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Re: Acrylic or Polycarbonate substitutes for Glass Tops -- cutting in
- To: Aquatic-Plants at actwin_com
- Subject: Re: Acrylic or Polycarbonate substitutes for Glass Tops -- cutting in
- From: "S. Hieber" <shieber at yahoo_com>
- Date: Mon, 9 Jun 2003 04:22:45 -0700 (PDT)
- In-reply-to: <200306091058.h59Awgu9015573@otter.actwin.com>
Bill Wichers gave good info on acrylic or polycarbonate
sheets. I think it's important to add couple of points:
> The best blades to use are a fine pitch carbide-tipped
> circular saw blade
> that does NOT have canted teeth (they should all be in a
> straight line,
> that is not be bent to opposite sides of the blade with
> every other tooth
> like most wood blades are).
Ah yes, and the blade should have a positive rake rather
than negative, to prevent chipping of the edges.
> Best to finish each cut since
> trying to back
> out will often make the blade stick and sometimes will
> fracture the plastic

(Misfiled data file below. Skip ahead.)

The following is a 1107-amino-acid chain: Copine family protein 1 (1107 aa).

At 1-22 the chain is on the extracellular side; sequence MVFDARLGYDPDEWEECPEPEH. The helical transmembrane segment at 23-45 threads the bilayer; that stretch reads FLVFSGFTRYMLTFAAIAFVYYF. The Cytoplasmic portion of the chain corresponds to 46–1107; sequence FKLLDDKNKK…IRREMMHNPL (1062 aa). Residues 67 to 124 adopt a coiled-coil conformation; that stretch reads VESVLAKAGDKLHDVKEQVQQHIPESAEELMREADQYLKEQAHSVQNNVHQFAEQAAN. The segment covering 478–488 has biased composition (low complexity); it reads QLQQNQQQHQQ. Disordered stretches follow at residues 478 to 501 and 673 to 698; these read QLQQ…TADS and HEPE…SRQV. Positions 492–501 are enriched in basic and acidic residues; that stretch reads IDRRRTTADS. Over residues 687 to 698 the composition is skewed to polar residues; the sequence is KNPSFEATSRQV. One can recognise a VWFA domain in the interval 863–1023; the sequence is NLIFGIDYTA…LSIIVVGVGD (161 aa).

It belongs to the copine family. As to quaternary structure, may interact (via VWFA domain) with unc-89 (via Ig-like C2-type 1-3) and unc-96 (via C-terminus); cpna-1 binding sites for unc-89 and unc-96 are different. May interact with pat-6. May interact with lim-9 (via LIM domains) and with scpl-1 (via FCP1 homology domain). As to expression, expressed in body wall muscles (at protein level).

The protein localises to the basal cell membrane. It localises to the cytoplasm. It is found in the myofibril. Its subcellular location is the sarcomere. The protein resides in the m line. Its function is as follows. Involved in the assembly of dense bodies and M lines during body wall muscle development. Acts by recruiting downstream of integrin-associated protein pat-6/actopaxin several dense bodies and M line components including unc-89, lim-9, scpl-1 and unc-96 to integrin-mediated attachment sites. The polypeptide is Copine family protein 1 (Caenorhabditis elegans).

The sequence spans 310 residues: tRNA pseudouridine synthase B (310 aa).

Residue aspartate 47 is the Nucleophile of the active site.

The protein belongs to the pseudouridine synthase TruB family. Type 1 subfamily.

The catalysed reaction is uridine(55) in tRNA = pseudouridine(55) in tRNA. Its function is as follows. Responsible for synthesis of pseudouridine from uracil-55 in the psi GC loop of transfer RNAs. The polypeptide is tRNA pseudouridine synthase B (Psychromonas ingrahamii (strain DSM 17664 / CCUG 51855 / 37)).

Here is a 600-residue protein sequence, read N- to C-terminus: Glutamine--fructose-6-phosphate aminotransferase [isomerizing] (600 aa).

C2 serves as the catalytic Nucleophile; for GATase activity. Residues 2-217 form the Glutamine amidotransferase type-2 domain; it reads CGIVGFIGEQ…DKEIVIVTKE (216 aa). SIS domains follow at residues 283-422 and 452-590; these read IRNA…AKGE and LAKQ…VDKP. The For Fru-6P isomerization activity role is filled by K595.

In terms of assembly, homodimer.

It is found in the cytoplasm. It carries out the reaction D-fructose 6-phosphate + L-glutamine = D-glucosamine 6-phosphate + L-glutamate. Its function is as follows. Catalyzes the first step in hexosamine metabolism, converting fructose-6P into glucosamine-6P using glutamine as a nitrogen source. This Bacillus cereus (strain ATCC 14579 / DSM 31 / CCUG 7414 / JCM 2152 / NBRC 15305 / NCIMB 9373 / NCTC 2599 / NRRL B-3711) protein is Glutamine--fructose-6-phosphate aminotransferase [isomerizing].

> sheet. Been there, done that :-)
It is very bad safety practice to back out a cut while the
saw blade is spinning. Worse than fracturing the material,
the table saw can "kick back" the material with a lot of
energy and velocity -- enough to put a whole in the wall or
you or cause other serious harm. If you must do a partial
cut, turn the saw off and wait for the blade to stop
spinning before trying to back out the material. If you
can't easily turn off the saw while feeding the material or
holding it in place, you shouldn't try partial cuts and you
probably ought to relocate the switch. Most modern table
saws have a large switch button that you can easily reach
with a tap of your knee.
If your using a handheld curcular saw, then be sure the
material is on a firm platform and do not back out the saw
while the blade is spinning. Trying to back out or lift up
while the blade is spinning can cause the saw itself to
"kick back", possibily into you. Saws don't know the
difference between wood, plastics, and bone!
Read the manual; be careful; have fun ;-)
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